Archives of neurology  2011;68(9):1156-1164.
Objective
To describe the development of progressive multifocal leukoencephalopathy (PML) in patients with rheumatoid arthritis (RA) treated with rituximab.
Design
Case study.
Setting
Clinical care for patients with rheumatologic diseases. Most were referred to academic centers for care after diagnosis (Washington University, St Louis, Missouri; Karolinska Insitute, Stockholm, Sweden; and Royal Melbourne Hospital, Melbourne, Australia) while one was cared for in a neurology practice in Dallas, Texas, with consultation by an academic neurovirologist from the University of Colorado in Denver.
Patients
Four patients developing PML in the setting of rituximab therapy for RA.
Intervention
Rituximab therapy.
Main Outcome Measures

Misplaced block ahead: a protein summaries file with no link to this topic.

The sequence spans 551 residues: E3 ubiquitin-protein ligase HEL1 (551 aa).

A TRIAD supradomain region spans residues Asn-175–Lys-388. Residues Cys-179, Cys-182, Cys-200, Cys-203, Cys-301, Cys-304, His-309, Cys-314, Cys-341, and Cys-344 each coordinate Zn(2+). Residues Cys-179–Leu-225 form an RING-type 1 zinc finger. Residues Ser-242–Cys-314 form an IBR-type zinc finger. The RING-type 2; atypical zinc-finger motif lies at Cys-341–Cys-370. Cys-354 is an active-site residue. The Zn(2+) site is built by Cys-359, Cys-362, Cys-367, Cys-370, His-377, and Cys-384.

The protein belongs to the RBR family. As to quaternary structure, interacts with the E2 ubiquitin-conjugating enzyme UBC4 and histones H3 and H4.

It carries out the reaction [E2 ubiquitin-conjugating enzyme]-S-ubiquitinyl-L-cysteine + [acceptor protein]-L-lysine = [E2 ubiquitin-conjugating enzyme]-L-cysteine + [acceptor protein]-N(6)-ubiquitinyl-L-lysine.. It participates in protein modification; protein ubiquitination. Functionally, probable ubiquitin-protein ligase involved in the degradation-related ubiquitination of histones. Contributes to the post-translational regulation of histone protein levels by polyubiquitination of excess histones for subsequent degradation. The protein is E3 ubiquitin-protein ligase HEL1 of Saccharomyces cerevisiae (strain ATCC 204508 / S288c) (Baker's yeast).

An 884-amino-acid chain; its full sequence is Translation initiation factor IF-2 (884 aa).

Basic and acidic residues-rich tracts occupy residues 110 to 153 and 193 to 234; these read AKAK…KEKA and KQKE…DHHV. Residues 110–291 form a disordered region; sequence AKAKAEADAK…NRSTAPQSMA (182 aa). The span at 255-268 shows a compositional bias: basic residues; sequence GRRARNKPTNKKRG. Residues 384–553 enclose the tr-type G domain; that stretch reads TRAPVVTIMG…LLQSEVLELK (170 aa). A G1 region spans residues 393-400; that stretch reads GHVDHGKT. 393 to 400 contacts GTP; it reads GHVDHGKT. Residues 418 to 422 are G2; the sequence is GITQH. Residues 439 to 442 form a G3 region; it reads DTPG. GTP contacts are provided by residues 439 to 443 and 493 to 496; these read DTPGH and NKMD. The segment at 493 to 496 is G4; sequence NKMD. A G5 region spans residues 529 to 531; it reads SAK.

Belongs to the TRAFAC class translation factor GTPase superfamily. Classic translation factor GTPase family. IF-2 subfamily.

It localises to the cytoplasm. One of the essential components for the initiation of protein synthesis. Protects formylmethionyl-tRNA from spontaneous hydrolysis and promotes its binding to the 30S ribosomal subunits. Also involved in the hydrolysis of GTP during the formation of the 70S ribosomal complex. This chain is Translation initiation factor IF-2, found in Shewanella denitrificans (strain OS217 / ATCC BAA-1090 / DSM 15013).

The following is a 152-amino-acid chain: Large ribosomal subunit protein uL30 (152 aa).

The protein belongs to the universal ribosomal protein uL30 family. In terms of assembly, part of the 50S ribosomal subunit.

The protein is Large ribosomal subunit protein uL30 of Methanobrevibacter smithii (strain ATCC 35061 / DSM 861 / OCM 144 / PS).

Clinical and pathological observations.
Results
Four patients from an estimated population of 129 000 exposed to rituximab therapy for RA are reported in whom PML developed after administration of this drug. All were women older than 50 years, commonly with Sjögren syndrome and a history of treatment for joint disease ranging from 3 to 14 years. One case had no prior biologic and minimal immunosuppressive therapy. Progressive multifocal leukoencephalopathy presented as a progressive neurological disorder, with diagnosis confirmed by detection of JC virus DNA in the cerebrospinal fluid or brain biopsy specimen. Two patients died in less than 1 year from PML diagnosis, while 2 remain alive after treatment withdrawal. Magnetic resonance scans and tissue evaluation confirmed the frequent development of inflammatory PML during the course of the disease.
Conclusion
These cases suggest an increased risk, about 1 case per 25 000 individuals, of PML in patients with RA being treated with rituximab. Inflammatory PML may occur in this setting even while CD20 counts remain low.